My brother Joe wanted me to read “A Heartbreaking Work of Staggering Genius” a few years ago. It’s the story of a college senior who loses both his parents to cancer in a matter of weeks, and moves from Illinois to California with his sister and his eight-year-old brother, who is now his ward. Joe said the main character, author Dave Eggers, reminded him of me because he is haphazard and heartfelt, I guess, or a loser and a lunatic.
The first 50 pages of the book concern his parents’ dying days in the icy doldrums of Illinois. Suddenly, the setting shifts to the Pacific Coast Highway, where Eggers and his brother careen around cliffside corners, listen to “Don’t Stop Believin’” and play frisbee like golden gods. Regardless of your opinion of the book, I think Eggers earned whatever acclaim he received (Pulitzer Prize nomination) for this exhilarating passage, which ends on page 60, like so:
“… can you see this motherfucking sky? I mean, have you ever fucking been to California?”
No… No, I have not. Not until this Thursday morning, that is, when Posh and I will be at the Brewers game at Petco Park. I just wanna see some palm trees.
In brief, we’re very excited. We’re going to visit beaches and bars, and maybe the zoo. There will be many, many “Anchorman” quotes. But first things first — we want to see the Crew win on Thursday before they ship off to L.A.
Here is another story which references California only tangentially but explains the title. It’s a great story. Compelling, and rich.
In college, I played the role of the unruly fratboy for two years in a house full of a couple hippies, a couple techies, and one of their girlfriends, Joanne, a Hawaiian business-finance major. When one of the hippies, Will, was about to graduate, I fulfilled my duties as resident jackass and met him out with John and Nate (techie, hippie, respectively) and my little bro, Nic, The Dude. Will ducked out early, but we continued in his honor, drinking enough Spotted Cow to have our own cattle drive.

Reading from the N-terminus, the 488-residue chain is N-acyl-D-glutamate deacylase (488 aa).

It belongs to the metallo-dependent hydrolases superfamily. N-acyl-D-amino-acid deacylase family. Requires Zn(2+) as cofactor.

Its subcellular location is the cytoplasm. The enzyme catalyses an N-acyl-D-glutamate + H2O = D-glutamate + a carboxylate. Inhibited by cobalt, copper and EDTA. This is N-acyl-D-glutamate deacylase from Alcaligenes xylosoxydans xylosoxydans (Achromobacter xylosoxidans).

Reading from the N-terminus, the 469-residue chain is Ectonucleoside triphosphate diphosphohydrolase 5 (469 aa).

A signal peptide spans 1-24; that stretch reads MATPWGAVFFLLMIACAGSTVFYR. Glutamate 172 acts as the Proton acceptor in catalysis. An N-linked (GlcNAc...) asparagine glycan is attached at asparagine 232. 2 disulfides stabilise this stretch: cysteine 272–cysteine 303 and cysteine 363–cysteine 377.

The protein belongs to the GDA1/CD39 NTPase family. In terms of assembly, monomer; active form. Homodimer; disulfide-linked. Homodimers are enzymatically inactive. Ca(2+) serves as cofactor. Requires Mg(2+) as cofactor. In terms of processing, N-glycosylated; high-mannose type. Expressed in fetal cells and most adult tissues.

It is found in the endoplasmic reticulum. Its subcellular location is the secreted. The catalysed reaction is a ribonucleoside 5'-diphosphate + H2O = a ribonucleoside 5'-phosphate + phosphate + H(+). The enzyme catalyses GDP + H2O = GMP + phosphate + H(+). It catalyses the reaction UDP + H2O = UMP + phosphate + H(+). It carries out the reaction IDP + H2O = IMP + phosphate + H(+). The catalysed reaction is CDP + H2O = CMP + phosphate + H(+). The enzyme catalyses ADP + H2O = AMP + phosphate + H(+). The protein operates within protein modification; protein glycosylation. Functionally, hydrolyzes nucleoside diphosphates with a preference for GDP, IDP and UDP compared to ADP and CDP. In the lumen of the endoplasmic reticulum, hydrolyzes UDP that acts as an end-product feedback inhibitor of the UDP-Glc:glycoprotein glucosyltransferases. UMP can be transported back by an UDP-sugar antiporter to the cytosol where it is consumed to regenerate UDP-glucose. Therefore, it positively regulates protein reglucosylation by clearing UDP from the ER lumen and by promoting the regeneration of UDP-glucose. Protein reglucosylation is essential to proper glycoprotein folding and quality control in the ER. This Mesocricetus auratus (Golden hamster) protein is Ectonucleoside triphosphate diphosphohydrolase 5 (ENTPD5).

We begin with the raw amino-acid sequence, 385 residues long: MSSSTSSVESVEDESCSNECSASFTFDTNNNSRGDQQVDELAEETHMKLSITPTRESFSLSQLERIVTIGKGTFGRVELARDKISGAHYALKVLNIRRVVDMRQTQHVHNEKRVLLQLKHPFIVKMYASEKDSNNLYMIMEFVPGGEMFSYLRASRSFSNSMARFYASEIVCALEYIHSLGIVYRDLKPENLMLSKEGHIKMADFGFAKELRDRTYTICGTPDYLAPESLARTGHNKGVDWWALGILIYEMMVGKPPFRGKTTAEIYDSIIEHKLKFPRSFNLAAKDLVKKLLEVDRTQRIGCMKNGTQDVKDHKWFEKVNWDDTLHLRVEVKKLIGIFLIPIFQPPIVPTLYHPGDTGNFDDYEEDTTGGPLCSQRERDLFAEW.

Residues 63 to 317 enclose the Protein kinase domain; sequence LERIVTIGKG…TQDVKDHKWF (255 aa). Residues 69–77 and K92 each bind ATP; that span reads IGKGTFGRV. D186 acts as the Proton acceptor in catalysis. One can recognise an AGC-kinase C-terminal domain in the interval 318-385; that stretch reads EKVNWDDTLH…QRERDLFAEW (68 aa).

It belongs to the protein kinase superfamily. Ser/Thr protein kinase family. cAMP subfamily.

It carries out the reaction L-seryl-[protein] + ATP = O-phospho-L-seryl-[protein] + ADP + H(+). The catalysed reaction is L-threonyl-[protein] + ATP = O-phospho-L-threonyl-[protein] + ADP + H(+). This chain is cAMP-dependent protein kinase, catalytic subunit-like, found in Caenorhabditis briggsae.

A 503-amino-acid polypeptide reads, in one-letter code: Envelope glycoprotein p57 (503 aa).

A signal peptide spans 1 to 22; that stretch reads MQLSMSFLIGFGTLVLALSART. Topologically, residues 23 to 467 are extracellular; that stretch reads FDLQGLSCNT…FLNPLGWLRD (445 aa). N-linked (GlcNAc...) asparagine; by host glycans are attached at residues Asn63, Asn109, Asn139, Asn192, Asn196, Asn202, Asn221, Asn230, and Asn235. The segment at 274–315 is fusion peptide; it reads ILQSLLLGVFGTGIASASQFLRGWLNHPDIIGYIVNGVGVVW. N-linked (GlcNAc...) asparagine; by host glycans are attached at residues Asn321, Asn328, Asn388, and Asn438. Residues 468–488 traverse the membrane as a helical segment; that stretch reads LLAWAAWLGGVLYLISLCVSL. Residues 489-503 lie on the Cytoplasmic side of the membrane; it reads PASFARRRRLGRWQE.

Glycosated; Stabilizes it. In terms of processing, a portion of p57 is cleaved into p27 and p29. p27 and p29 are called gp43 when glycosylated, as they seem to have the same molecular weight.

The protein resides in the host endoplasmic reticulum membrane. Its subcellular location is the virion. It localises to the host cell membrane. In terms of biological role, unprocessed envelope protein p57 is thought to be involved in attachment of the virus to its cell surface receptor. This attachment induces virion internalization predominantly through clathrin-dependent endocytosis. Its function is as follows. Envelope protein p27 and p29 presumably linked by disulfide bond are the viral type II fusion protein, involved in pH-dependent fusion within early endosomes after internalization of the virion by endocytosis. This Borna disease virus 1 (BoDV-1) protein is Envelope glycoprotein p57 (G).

Will’s room was off of my room — in a architecture I called the Treehouse Suite — meaning he had to walk through it to get to the rest of the house. Before it was light outside, he was running through my room, between his room and the bathroom.
Me: Mmm, yo… Will… what… the fuck?
Will: Yo, Big wake yo’ ass up — c’mon.
Me: I’m up! I’m up. What the fuck, man? What’s up?
Will: C’mon now it’s a quarter to six. We got the 7:30 flight.
Me: Mmm, *mumbling* yeah.
Will: Yo Big, Big, Big… We gotta go back to Cali.
Me: Yeah, I hear you dawg. I hear you… alright, 7:30.
Will: A’ight honey, yeah write this down… Leaving Kennedy… On the L-A-X.
Me: Oh, OK. Cali?? Wait — Will, what the fuck are you talking about?
Will: Man, I’m graduating.
Downstairs, Nic The Dude was waking up on the living room couch to see all of Will’s family sitting around him, dressed in their Sunday best.
Will: White shirt or blue?
Me: White. What are you doing there? Is that a half windsor?
Will: I am very… very, drunk.
John, Nate, Nic and I stood in our t-shirts and gyms shorts with disgruntled hair and sleep in our eyes, as Will tied his tie in my mirror. He said he may not survive the graduation ceremony. But later, I saw him leaving the union with his family, his mortarboard tassel switched to the other side, and his face red from sun and beer. He made it. We will too.